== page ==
·         Anchor Susie Gharib then talks with former Labor Secretary Robert Reich and Dr. Robert Brusca, Chief Economist at Fact & Opinion Economics about fears that a “jobless” economic recovery may be in the works.

·         Correspondent Suzanne Pratt delves into the ins-and-outs of the employment statistics, questioning how accurately they represent the number of people who are out of work.

·         And if you’re searching for a job, Reporter Dana Bate has some useful information on industries and sectors that are expected to add positions in the near future.

I asked producer Melissa Harmon what she feels people will take away most from the report: What touched me the most were the people Diane Eastabrook spoke with… the group of unemployed professionals from a Chicago area networking group.  Most were in their 40s and 50s and facing unemployment for the first time.  Some had been out of work for over a year and yet each and every one of them remained positive and hopeful about the future."

September 02, 2009

It's a bad time to be pregnant

Below is my Miami Herald story today about pregnancy discrimination. I'm glad I'm all done having kids. I feel for those women who can't take the career risk to start a family in this recession or who are pregnant and contemplating a job search.

Pregnant-ILLUS.embedded.prod_affiliate.56 Samantha Stone, 29, would like to have a baby soon. But with the job market tenuous, being pregnant in the workplace has become much more risky.

Just look at the number of pregnant women who are blogging about job discrimination, filing lawsuits for unfair removal and turning to advocacy groups for relief after being targeted in job cuts.

Claims of pregnancy discrimination are on the rise, maternity leaves are a luxury and conducting a job search while pregnant is like trying to win the lottery.

Even more, many pregnant women are shocked to learn they have few workplace protections. Women swept into the layoff frenzy are discovering you can be fired while pregnant or on maternity leave.

In the tough economy, employers consider expecting mothers to be expendable employees, says Robert Weisberg, a Miami labor lawyer who represents victims of discrimination. ``In these times, pregnancy is viewed as a real liability.''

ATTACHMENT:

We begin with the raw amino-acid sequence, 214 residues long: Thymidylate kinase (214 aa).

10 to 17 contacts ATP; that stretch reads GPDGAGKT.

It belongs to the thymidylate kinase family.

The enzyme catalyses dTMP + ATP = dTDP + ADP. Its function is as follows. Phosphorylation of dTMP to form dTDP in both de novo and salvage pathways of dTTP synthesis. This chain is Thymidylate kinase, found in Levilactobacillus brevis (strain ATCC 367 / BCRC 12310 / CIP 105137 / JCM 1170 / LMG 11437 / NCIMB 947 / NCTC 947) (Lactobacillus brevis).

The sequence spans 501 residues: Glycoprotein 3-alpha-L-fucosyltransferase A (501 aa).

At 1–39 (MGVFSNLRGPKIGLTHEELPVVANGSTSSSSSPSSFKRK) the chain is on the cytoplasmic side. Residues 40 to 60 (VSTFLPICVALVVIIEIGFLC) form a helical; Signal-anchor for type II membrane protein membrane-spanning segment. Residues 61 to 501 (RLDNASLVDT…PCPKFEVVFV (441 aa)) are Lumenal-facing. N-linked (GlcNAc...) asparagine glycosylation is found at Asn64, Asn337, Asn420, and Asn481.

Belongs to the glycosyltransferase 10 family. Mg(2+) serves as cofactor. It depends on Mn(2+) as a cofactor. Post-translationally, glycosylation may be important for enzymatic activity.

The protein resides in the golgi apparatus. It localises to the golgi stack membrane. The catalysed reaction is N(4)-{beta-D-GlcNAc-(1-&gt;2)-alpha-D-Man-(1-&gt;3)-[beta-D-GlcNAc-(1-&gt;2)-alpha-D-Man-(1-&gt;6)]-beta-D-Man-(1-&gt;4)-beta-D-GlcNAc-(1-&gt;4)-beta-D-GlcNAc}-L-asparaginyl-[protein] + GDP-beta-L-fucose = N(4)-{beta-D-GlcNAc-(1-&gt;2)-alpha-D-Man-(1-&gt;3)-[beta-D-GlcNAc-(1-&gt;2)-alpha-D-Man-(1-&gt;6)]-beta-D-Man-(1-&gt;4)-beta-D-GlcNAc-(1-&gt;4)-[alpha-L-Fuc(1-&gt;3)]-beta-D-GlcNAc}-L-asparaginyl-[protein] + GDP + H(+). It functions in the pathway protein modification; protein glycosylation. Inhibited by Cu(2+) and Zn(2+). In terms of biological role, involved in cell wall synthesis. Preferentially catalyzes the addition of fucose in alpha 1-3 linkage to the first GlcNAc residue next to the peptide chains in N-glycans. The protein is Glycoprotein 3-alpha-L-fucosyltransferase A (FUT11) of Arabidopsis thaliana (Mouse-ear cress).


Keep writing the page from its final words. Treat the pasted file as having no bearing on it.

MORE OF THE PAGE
Weisberg says more employers consider new mothers less productive and don't want the disruption of maternity leave. ``Women are telling me they've been encouraged, coerced or told by their boss to have their baby and stay home.''

He adds, ``When business is good and the job market isn't as tight, they're much more tolerant.''

The numbers reflect this lack of tolerance. Pregnancy-bias complaints recorded by the Equal Employment Opportunity Commission rose 14 percent in 2008 to 5,587, the biggest annual increase in 13 years.

As the complaints stream in, Nora Curtin, an attorney with the EEOC, says, ``It's still shocking to me that some employers are blatant about this kind of discrimination.''

In Florida, the EEOC is suing one of the largest general contractors in the Southeast, Choate Construction, on behalf of an administrative assistant. The woman claims a manager on a construction site criticized her for getting pregnant, harassed her, and called her a liability. She was fired shortly after she complained to human resources.

Choate denies the claim and says the firing was performance based.

Attorney Stuart I. Grossman says the most common employer defense against pregnancy bias has become the economy. ``Companies will assert they need to reduce their workforce to survive and the burden shifts to the employee to prove otherwise.''

What employers cannot do is treat expecting mothers differently than they would another employee or job candidate. The Pregnancy Discrimination Act says it is illegal to fire, or not hire, a person because she is pregnant. To succeed in a claim, a woman who brings charges must prove an employer's action was motivated by her pregnancy or status as a mother.